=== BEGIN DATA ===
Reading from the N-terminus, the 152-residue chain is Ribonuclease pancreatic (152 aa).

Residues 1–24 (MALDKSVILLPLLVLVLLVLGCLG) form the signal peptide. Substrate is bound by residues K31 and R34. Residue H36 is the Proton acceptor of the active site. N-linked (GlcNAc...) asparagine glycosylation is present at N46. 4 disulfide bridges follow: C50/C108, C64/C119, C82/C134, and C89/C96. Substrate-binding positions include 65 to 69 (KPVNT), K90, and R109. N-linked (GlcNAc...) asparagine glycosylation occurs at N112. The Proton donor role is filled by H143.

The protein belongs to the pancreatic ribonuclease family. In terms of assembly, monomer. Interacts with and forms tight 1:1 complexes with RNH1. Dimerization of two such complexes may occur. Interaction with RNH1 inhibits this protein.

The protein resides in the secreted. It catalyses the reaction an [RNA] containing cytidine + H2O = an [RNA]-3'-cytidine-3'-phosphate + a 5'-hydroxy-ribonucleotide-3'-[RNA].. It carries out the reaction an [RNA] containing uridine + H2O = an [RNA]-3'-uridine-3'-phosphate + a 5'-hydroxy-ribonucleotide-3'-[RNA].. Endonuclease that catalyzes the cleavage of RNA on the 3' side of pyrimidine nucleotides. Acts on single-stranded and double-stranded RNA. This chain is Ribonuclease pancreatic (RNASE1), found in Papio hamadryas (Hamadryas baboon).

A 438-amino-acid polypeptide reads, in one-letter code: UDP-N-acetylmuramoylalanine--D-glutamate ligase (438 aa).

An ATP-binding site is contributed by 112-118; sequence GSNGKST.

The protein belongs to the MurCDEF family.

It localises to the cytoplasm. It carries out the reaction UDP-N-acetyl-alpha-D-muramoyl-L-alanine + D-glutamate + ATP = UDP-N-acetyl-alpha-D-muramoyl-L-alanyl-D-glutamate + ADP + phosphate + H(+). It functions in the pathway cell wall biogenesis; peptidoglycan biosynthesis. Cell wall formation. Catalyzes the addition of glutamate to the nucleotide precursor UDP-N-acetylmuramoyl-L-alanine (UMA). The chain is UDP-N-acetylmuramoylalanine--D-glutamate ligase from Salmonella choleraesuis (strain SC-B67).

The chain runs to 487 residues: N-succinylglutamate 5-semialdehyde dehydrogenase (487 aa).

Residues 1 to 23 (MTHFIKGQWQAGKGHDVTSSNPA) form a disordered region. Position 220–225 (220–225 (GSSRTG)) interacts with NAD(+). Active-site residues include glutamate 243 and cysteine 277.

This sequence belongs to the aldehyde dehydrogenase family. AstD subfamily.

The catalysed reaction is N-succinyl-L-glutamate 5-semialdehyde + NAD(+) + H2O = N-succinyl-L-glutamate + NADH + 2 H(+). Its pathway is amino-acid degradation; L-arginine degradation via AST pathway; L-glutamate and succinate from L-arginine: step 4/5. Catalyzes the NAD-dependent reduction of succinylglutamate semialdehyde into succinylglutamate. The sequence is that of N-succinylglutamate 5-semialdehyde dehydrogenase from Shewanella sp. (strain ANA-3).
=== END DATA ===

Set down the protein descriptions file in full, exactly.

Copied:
Reading from the N-terminus, the 152-residue chain is Ribonuclease pancreatic (152 aa).

Residues 1–24 (MALDKSVILLPLLVLVLLVLGCLG) form the signal peptide. Substrate is bound by residues K31 and R34. Residue H36 is the Proton acceptor of the active site. N-linked (GlcNAc...) asparagine glycosylation is present at N46. 4 disulfide bridges follow: C50/C108, C64/C119, C82/C134, and C89/C96. Substrate-binding positions include 65 to 69 (KPVNT), K90, and R109. N-linked (GlcNAc...) asparagine glycosylation occurs at N112. The Proton donor role is filled by H143.

The protein belongs to the pancreatic ribonuclease family. In terms of assembly, monomer. Interacts with and forms tight 1:1 complexes with RNH1. Dimerization of two such complexes may occur. Interaction with RNH1 inhibits this protein.

The protein resides in the secreted. It catalyses the reaction an [RNA] containing cytidine + H2O = an [RNA]-3'-cytidine-3'-phosphate + a 5'-hydroxy-ribonucleotide-3'-[RNA].. It carries out the reaction an [RNA] containing uridine + H2O = an [RNA]-3'-uridine-3'-phosphate + a 5'-hydroxy-ribonucleotide-3'-[RNA].. Endonuclease that catalyzes the cleavage of RNA on the 3' side of pyrimidine nucleotides. Acts on single-stranded and double-stranded RNA. This chain is Ribonuclease pancreatic (RNASE1), found in Papio hamadryas (Hamadryas baboon).

A 438-amino-acid polypeptide reads, in one-letter code: UDP-N-acetylmuramoylalanine--D-glutamate ligase (438 aa).

An ATP-binding site is contributed by 112-118; sequence GSNGKST.

The protein belongs to the MurCDEF family.

It localises to the cytoplasm. It carries out the reaction UDP-N-acetyl-alpha-D-muramoyl-L-alanine + D-glutamate + ATP = UDP-N-acetyl-alpha-D-muramoyl-L-alanyl-D-glutamate + ADP + phosphate + H(+). It functions in the pathway cell wall biogenesis; peptidoglycan biosynthesis. Cell wall formation. Catalyzes the addition of glutamate to the nucleotide precursor UDP-N-acetylmuramoyl-L-alanine (UMA). The chain is UDP-N-acetylmuramoylalanine--D-glutamate ligase from Salmonella choleraesuis (strain SC-B67).

The chain runs to 487 residues: N-succinylglutamate 5-semialdehyde dehydrogenase (487 aa).

Residues 1 to 23 (MTHFIKGQWQAGKGHDVTSSNPA) form a disordered region. Position 220–225 (220–225 (GSSRTG)) interacts with NAD(+). Active-site residues include glutamate 243 and cysteine 277.

This sequence belongs to the aldehyde dehydrogenase family. AstD subfamily.

The catalysed reaction is N-succinyl-L-glutamate 5-semialdehyde + NAD(+) + H2O = N-succinyl-L-glutamate + NADH + 2 H(+). Its pathway is amino-acid degradation; L-arginine degradation via AST pathway; L-glutamate and succinate from L-arginine: step 4/5. Catalyzes the NAD-dependent reduction of succinylglutamate semialdehyde into succinylglutamate. The sequence is that of N-succinylglutamate 5-semialdehyde dehydrogenase from Shewanella sp. (strain ANA-3).